Microsoft Office Tutorials and References

In Depth Information

The following sections provide examples of formulas that use various types of rounding.

Basic rounding formulas

The ROUND function is useful for basic rounding to a specified number of digits. You specify the number of

digits in the second argument for the ROUND function. For example, the formula that follows returns
123.4

(the value is rounded to one decimal place):

=ROUND(123.37,1)

If the second argument for the ROUND function is zero, the value is rounded to the nearest integer. The formula

that follows, for example, returns
123.00:

=ROUND(123.37,0)

The second argument for the ROUND function can also be negative. In such a case, the number is rounded to

the left of the decimal point. The following formula, for example, returns
120.00:

=ROUND(123.37,-1)

The ROUND function rounds either up or down. But how does it handle a number such as 12.5, rounded to no

decimal places? You'll find that the ROUND function rounds such numbers away from zero. The formula that

follows, for instance, returns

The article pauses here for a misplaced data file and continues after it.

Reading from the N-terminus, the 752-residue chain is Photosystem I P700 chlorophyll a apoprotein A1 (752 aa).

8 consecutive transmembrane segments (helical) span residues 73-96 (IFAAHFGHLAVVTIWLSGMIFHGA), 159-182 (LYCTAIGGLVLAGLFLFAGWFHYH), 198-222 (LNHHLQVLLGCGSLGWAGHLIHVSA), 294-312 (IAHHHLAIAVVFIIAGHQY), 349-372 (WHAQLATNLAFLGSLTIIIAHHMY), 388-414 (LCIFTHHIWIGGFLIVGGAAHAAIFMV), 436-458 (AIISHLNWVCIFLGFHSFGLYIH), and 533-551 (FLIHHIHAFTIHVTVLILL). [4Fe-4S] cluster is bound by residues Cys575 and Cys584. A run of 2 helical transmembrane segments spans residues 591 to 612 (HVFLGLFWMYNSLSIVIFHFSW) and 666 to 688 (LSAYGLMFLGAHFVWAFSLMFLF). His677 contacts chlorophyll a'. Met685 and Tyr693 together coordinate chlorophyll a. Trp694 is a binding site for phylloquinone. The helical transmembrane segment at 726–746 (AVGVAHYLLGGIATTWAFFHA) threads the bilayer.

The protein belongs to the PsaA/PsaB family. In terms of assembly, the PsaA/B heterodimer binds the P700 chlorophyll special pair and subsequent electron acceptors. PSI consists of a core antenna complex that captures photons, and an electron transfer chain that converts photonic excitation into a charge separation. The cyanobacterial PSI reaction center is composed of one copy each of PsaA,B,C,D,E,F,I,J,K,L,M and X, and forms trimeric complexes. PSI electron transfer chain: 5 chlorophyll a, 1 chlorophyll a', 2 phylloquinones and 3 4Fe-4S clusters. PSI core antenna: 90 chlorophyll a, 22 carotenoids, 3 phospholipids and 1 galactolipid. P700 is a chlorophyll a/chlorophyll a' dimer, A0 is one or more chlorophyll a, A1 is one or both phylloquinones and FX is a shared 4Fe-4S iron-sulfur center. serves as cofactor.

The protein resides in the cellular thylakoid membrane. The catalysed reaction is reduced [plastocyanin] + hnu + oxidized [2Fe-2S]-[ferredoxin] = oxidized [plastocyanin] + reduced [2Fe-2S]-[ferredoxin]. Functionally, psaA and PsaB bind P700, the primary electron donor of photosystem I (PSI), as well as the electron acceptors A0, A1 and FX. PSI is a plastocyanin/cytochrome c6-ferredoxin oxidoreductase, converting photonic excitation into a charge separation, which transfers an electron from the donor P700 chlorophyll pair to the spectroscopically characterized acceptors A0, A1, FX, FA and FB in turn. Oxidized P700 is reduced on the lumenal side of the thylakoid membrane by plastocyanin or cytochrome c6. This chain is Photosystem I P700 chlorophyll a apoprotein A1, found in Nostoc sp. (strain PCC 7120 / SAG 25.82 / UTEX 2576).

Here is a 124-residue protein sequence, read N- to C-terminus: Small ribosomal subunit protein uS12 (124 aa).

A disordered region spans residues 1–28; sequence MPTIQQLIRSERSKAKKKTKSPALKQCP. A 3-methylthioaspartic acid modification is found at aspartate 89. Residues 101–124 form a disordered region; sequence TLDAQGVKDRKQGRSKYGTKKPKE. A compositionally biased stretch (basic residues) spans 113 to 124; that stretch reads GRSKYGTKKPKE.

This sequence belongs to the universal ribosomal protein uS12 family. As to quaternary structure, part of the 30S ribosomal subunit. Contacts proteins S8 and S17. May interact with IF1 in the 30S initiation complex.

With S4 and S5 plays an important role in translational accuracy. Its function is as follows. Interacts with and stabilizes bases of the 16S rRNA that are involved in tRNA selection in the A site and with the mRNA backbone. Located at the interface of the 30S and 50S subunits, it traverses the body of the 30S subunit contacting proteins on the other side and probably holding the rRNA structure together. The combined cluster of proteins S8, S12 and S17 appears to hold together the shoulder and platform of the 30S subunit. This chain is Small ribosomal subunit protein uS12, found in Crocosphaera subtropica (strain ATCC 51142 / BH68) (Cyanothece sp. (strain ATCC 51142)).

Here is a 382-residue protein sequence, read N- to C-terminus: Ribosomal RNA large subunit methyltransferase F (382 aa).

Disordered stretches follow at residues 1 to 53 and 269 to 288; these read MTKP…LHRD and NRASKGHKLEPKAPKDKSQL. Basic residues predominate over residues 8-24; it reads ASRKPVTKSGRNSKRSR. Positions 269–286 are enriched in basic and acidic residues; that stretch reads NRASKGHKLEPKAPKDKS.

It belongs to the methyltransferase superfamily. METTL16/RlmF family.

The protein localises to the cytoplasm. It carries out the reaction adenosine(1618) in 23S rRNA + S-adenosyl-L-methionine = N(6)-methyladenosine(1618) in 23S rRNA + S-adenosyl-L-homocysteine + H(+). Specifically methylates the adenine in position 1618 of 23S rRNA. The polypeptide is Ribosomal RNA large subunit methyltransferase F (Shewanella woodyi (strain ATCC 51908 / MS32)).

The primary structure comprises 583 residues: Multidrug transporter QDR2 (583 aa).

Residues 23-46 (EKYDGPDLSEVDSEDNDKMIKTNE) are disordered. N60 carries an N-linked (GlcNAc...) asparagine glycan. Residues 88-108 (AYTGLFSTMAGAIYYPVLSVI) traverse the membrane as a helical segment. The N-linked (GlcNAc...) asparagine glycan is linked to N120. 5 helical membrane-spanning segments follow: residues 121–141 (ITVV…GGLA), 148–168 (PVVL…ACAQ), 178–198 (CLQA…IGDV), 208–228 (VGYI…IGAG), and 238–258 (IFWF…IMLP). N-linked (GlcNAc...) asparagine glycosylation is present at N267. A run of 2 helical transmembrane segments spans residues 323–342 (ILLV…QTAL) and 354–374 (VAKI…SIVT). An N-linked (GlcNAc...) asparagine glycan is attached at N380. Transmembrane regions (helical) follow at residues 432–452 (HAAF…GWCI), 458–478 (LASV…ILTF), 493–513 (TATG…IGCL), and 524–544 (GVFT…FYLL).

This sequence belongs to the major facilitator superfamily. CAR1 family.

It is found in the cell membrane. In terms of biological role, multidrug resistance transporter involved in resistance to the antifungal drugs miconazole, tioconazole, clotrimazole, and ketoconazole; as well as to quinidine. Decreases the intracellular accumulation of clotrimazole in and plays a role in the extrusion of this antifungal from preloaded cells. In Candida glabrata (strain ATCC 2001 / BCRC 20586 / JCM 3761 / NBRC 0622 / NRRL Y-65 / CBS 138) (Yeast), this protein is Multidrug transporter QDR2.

13.0:

=ROUND(12.5,0)

The next formula returns
–13.00
(the rounding occurs away from zero):

=ROUND(-12.5,0)

To force rounding to occur in a particular direction, use the ROUNDUP or ROUNDDOWN functions. The fol-

lowing formula, for example, returns
12.0
. The value rounds down.

=ROUNDDOWN(12.5,0)

The formula that follows returns
13.0
. The value rounds up to the nearest whole value.

=ROUNDUP(12.43,0)

Rounding to the nearest multiple

The MROUND function is useful for rounding values to the nearest multiple. For example, you can use this

function to round a number to the nearest 5. The following formula returns
135:

=MROUND(133,5)

The second argument for MROUND can be a fractional number. For example, this formula rounds the value in

cell A1 to the nearest one-eighth.